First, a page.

|Publication number||US3292414 A|
|Publication date||Dec 20, 1966|
|Filing date||Oct 21, 1964|
|Priority date||Nov 21, 1963|
|Publication number||US 3292414 A, US 3292414A, US-A-3292414, US3292414 A, US3292414A|
|Original Assignee||Kieserling & Albrecht|
|Export Citation||BiBTeX, EndNote, RefMan|
|Patent Citations (6), Referenced by (24), Classifications (10)|
|External Links: USPTO, USPTO Assignment, Espacenet|
Dec. 20, 1966 A. GOEKE 3,292,414
APPARATUS FOR LOCALIZED SWAGING OF PIPES Filed Oct. 21, 1964 2 Sheets-Sheet l F/g. 7 9' 7a Fig. 2 a
INVENTOR ATTORNEY Dec. 20, 1966 A. GOEKE 3,292,414
APPARATUS FOR LOCALIZED SWAGING OF PIPES Filed Oct. 21, 1964 2 Sheets-Sheet 2 IINVENTOR AL FONS 6 o ewe ATTORNEY United States Patent 3 Claims. ((31. 72 402 The present invention relates to a method and apparatus for localized swaging, also known as setting down, of pipes. More particularly, the invention relates to a method and apparatus for providing comparatively thinwalled tubular blanks with swaged-down end portions to facilitate engagement of such end portions by draw-bench tongs or similar gripping devices when the blanks are subjected to one or more drawing operations.
It is well known to produce seamless pipe by sub ecting a tubular blank of ductile material to a series of consecutive drawing operations in a draw bench or the like. In order to enable the gripping mechanism to properly engage the end portion of a tubular blank prior to the start of the drawing operation, the end portion must be swaged down in such a way that it remains strong enough to withstand all tensional stresses which arise during drawing. It is normally desirable to provide the blank with a swageddown end portion whose diameter should not exceed the diameter of the ultimate product because such setting down enables the draw bench to perform two or more draws while its gripping mechanism engages the swageddown end portion. On the other hand, and in order to insure that the blank may be subjected to two or more consecutive drawing operations, it is necessary to make the end portion so strong that it can safely withstand all clamping and tensional stresses which arise during drawmg. It is equally desirable to set down the end portion of the blank in such a way that its axis coincides with the remainder of the blank and that it provides at least one passage for the flow of a fluid medium into and from interior of the blank. By making the swaged-down end portion coaxial with the remainder of the blank, the end portion may be readily introduced into and engaged by the gripping mechanism of a draw bench, and by providing at least one passage for fluid the swaged-down end portion will allow for evacuation of pickling liquid, tallow and other types of fluids which are used between consecutive drawing steps.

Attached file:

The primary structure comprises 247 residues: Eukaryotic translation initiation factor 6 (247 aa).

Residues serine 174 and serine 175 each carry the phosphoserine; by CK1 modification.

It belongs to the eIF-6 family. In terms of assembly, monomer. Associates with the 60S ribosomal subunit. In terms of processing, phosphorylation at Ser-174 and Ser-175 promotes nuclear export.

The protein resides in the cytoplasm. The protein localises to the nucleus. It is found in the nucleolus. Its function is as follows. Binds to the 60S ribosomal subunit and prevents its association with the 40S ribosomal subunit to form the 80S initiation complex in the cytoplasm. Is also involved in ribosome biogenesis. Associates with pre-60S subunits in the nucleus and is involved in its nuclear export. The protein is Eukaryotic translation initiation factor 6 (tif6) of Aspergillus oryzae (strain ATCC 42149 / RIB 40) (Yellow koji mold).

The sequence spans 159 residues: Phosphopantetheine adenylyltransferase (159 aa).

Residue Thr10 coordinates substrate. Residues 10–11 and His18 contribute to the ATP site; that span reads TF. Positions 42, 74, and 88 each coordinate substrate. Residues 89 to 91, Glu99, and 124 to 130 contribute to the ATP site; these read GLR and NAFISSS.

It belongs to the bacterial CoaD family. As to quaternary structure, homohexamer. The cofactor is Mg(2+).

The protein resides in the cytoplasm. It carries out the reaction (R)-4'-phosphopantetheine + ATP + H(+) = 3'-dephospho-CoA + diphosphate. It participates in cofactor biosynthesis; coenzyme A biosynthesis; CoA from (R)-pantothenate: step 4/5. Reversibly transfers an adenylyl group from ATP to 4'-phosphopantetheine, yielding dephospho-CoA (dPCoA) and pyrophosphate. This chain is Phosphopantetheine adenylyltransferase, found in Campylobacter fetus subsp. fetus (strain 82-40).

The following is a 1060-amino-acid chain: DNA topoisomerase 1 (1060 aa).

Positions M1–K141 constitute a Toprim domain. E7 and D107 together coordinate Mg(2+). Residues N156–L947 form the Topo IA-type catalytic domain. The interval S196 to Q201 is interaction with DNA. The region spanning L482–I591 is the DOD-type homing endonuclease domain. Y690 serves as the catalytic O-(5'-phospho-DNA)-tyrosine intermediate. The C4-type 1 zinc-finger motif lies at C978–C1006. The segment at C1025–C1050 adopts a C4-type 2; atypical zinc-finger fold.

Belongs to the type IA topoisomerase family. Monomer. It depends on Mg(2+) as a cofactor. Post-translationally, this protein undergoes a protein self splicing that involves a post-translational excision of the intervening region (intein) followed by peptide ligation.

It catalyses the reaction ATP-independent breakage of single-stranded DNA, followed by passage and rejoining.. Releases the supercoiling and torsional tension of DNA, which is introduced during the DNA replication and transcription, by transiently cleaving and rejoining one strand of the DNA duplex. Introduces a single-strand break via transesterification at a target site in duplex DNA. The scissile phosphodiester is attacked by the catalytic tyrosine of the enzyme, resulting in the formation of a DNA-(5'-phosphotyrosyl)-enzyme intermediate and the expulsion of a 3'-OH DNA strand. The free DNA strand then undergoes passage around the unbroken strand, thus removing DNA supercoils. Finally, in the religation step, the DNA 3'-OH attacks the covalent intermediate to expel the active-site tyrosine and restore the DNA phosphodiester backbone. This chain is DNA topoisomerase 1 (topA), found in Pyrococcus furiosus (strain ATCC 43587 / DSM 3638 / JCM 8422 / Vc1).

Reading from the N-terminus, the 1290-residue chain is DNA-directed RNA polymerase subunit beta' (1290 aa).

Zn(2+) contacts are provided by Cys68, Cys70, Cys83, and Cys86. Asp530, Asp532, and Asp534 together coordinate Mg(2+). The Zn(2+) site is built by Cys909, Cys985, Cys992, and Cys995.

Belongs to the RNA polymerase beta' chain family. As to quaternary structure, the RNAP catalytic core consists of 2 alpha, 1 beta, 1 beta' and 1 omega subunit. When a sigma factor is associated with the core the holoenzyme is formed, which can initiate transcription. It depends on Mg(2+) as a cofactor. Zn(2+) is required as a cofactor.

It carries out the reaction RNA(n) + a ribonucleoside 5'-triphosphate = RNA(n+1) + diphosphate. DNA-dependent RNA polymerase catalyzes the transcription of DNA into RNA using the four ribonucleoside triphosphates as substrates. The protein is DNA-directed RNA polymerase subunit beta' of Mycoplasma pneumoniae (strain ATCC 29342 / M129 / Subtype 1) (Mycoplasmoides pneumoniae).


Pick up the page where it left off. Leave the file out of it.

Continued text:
Serious problems arise in swaging down of thin-walled tubular blanks. The end portions of such blanks are normally too weak to withstand substantial clamping and tensional stresses which arise in the course of the second, third, etc. drawing operation. Thus, the end portion is likely to tear off or to be destroyed by excessive squeezing in response to'engagement with the gripping mechanism.
In order to avoid the likelihood of destruction, the end portions of thin-walled tubular blanks are often provided with corrugations which are separated by gaps so that the liquid is free to flow into and from the pipe. However, it was found that such types of corrugated end portions cannot withstand very high gripping stresses and are not satisfactory for repeated drawing. According to another proposal, the end portion of a thin-walled tubular blank is swaged down to be provided with a pair of bent-over portions, and the thus treated end portion is thereupon squeezed to form a body consisting of adjacent layers which completely seal the respective end. Of course, such blank is hard-to-handle because any liquid which has been admitted into its interior cannot escape through the end portion.
Accordingly, it is an important object of the present invention to provide an improved method of swaging down end portions of seamless metallic pipes and similar tubular blanks in such a way that the end portions can withstand very high tensional and squeezing stresses but will allow for substantially unobstructed flow of liquid therethrou'gh without necessitating the provision of one or more drilled bores in the end portions.
Another object of the invention is to provide a method of the just outlined characteristics which may be used with particular advantage in connection with thin-walled tubular blanks which must undergo one but normally at least two or more drawing operations. In such thin-walled blanks, the wall thickness is a small fraction of the diameter.